GOES-11 Water Vapor Image
Sunday, November 20, 2011 - 11:30 am PST
For the past two years Los Angeles has recorded above normal rainfall over the first six months of the water year (Jul. 1 to Dec. 31). So far this year is following suit.
After a record-setting storm in early October in which Downtown Los Angeles (USC) recorded over an inch or rain, a series of upper level troughs have continued to bump up the rainfall total. The systems have tended to be amplifying upper level troughs that split, typically transforming the southern half of the trough into a difficult-to-forecast cut-off upper level low. The resulting cut-off lows have then tracked over, along, or off the Southern California coast producing varying amounts of rain.
Sunday's system was the fourth to produce measurable rain in Los Angeles this November. A strong cold front produced very heavy rain, resulting in flooded streets and highways and resulting in a host of other weather-related problems. In the middle of it all runners in the PCTR Santa Monica Mountains 9K, 18K, 30K and 50K were running distances up to 31.5 miles on the trails of Pt. Mugu State Park.
Downtown Los Angeles (USC) recorded 0.90 inches for the storm, bringing the water year total to 2.75 inches. This is 1.11 inch above the new 1981-2010 normal for rainfall from July 1 through November 22. Here are some additional (preliminary) precipitation totals from around the area, compiled by the NWS Los Angeles/Oxnard. More than an inch above normal sounds like a lot, but as of today only guarantees Los Angeles precipitation will be above normal through December 12.
Back on July 1 NOAA released the new 1981-2010 climate normals, replacing the 1971-2000 normals that have been used this past decade. Normals serve as a 30 year baseline average of climate variables such as monthly and annual maximum, minimum, and mean temperature; and monthly and annual total precipitation. For example, Downtown Los Angeles' new normal annual precipitation total is now 14.93 inches, down from the 15.14 inches we've been using.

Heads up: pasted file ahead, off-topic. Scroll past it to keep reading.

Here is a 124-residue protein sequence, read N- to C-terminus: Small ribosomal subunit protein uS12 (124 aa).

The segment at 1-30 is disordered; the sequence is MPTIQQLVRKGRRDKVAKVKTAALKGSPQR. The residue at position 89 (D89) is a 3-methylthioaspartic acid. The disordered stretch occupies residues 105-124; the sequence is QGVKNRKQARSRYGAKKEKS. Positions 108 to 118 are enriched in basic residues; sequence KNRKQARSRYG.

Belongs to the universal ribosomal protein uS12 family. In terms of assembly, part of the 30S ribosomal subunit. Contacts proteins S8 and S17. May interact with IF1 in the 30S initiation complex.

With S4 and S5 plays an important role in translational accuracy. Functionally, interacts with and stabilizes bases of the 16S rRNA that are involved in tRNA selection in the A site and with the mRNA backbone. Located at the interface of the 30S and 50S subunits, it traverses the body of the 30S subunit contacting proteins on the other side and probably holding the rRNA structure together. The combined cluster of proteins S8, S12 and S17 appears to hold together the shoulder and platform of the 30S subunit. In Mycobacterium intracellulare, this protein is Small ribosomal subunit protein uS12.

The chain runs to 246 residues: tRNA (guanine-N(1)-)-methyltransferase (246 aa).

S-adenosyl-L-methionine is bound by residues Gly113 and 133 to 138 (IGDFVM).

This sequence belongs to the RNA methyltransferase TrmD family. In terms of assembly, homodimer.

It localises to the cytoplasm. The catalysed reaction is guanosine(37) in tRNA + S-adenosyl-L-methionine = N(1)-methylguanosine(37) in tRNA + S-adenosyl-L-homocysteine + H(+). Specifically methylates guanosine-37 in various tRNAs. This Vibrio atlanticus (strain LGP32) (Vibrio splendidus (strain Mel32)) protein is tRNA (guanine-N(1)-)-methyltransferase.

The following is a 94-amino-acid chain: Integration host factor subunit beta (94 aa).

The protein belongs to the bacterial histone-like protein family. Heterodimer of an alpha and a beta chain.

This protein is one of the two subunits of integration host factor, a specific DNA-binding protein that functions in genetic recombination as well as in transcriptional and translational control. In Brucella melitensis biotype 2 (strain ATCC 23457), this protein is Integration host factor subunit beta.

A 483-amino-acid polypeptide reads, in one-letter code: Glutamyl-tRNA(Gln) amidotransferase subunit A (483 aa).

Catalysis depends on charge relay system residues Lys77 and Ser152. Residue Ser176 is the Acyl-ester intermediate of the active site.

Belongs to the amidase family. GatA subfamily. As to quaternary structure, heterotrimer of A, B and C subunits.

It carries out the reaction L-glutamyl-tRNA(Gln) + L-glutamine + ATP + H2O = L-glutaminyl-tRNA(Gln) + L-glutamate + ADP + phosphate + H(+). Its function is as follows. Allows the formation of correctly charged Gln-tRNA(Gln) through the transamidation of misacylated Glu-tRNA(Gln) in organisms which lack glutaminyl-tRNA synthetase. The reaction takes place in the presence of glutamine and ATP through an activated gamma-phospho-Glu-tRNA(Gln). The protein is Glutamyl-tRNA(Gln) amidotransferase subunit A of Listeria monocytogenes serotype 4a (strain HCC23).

After dropping to -0.503 for July/August, and then to -0.772 for August/September, the September/October value of the Multivariate ENSO Index (MEI) has dropped a bit more to -.968 sigma. This is well within La Nina territory, but almost one sigma less than last year's September/October value. Plots of the Global Wind Oscillation (GWO) for July 1 to November 19, 2011 and the same period last year illustrate the year-to-year difference in the atmosphere's response to La Nina conditions. So far, this year's response is consistent with a more active MJO and a shift toward a more neutral ENSO state.
While there's still a chance of rain in Southern California Thanksgiving Day, the forecast is looking better than it did a few days ago when rain was considered likely. The difficulty in the forecast is yet another upper level trough splitting into a cut-off upper level low. The 12z NAM forecasts the low to remain offshore on Thanksgiving Day, and move into Northern Baja by the late afternoon. The 09z SREF puts the probability of more than 0.01 inch of rain in coastal Southern California for the 12 hours ending 4:00 pm Thursday at 10% - 30% and the chance of more than 0.10 inch of rain at around 10%. A shift in the track of the low toward the coast would significantly increase the chance of rain. We'll see!
More information about Southern California weather and climate can be found using our WEATHER LINKS page.